Affordable housing is a tough enough nut to crack as is, but events hundreds of miles removed from the Adirondacks can precipitate unexpected headwinds.
In 2015, Hennepin County in Minnesota seized a condominium for $15,000 worth of back taxes and associated costs. The county then sold the property at a tax sale for $40,000.
The previous owner sued, arguing that the county’s $25,000 profit constituted an illegal taking, and that the money rightfully belonged to her.
The case bounced along through the judicial system until on May 25, when in Tyler v. Hennepin County, the Supreme Court agreed that the profits indeed belonged to the former owner.
It was, said Nicole Justice Green, a heart-stopping moment for the Essex County Land Bank, which is counting on tax foreclosures to power a promising avenue of affordable housing.
Green is executive director of PRIDE of Ticonderoga, which is administering the Essex County Land Bank. She said the high court left the details to the states, and the New York Assembly almost slapped a moratorium on foreclosure sales until the issue could be sorted out — just as the land bank has its sights set on seven affordable homes it hopes to create over the next 24 months. (Unlike the Hennepin County situation, land banks do not flip properties for profit.)
But the clock expired before the measure passed, leaving land banks free to “proceed cautiously” for now, Green said. Between now and the next legislative session, Green said she hopes a land-bank exemption can be incorporated into any new law.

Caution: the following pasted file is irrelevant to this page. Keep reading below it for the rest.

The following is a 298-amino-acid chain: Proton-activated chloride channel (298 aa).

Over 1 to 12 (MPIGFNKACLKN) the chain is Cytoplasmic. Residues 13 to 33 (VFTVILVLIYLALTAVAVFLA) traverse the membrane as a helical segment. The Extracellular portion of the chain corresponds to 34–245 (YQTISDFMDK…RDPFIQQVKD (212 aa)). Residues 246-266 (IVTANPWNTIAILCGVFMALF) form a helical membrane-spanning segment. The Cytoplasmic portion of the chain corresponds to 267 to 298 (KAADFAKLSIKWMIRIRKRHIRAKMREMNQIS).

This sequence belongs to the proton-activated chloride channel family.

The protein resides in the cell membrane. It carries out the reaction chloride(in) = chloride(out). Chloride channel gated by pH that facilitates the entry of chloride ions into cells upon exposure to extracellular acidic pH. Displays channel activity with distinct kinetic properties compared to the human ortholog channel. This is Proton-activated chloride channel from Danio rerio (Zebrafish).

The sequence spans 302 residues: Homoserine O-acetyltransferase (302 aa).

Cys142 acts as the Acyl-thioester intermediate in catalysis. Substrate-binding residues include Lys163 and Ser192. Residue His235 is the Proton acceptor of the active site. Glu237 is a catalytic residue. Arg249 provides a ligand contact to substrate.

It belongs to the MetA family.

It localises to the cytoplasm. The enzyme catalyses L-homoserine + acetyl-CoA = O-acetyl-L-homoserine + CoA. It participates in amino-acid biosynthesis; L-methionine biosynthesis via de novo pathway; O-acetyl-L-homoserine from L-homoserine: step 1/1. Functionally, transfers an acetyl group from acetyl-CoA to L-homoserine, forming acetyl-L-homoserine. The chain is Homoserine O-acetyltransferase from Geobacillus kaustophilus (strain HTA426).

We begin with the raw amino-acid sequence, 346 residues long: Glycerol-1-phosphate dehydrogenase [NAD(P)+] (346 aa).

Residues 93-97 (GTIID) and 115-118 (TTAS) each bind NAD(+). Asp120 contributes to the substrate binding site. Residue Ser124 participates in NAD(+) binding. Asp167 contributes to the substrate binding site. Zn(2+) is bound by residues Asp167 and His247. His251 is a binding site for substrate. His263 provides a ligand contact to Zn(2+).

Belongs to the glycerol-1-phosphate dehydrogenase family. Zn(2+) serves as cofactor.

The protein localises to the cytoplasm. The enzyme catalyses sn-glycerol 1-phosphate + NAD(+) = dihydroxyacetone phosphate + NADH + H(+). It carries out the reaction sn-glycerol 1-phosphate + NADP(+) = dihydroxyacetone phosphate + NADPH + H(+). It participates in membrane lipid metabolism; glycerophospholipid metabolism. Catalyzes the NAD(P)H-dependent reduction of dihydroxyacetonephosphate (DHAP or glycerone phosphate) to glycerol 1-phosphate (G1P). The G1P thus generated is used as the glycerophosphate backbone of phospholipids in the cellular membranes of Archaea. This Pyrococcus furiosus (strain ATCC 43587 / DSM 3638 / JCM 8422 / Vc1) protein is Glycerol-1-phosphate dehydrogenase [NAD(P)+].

Speaking of foreclosures, the annual Essex County tax auction — traditionally a celebration of bottom feeders, low-end landlords and people hoping to get something for nothing, or at least very little — is set for June 21. (View the list of foreclosures here)
The sale also shines a spotlight on the many zombie homes across the Adirondacks and raises questions of how they came to be that way and how they might have been saved.
Whatever the path, the foreclosure sale is often a home’s last gasp before it becomes too far gone and rots in place, a sorry end to what could have been a viable home.
Given soaring home prices (see this week’s installment of Taking Stock) taking a flier on a foreclosure home might seem tempting, but often buyers underestimate the costs of rehabbing and wind up walking away — and the house winds up right back in foreclosure.
Among the dozens of foreclosed properties in Essex is a sorry looking four-bedroom, three bath house in Lewis that was headed to auction until it was pulled out on behalf of the land bank.
It’s near county offices and the Elizabethtown hospital, and Green said she can see it one day being sold to a government or health-care worker.
This first appeared in a short-term newsletter “Taking Stock of Housing,” a special series from Adirondack Explorer. Click here to sign up.
Photo at top: Real estate agent Amy Shalton of Jay created housing out of an Amish-style shed that her family converted into a home for vacationers and visiting family. A year after it was built, it was appraised for $175,000. Photo by Mike Lynch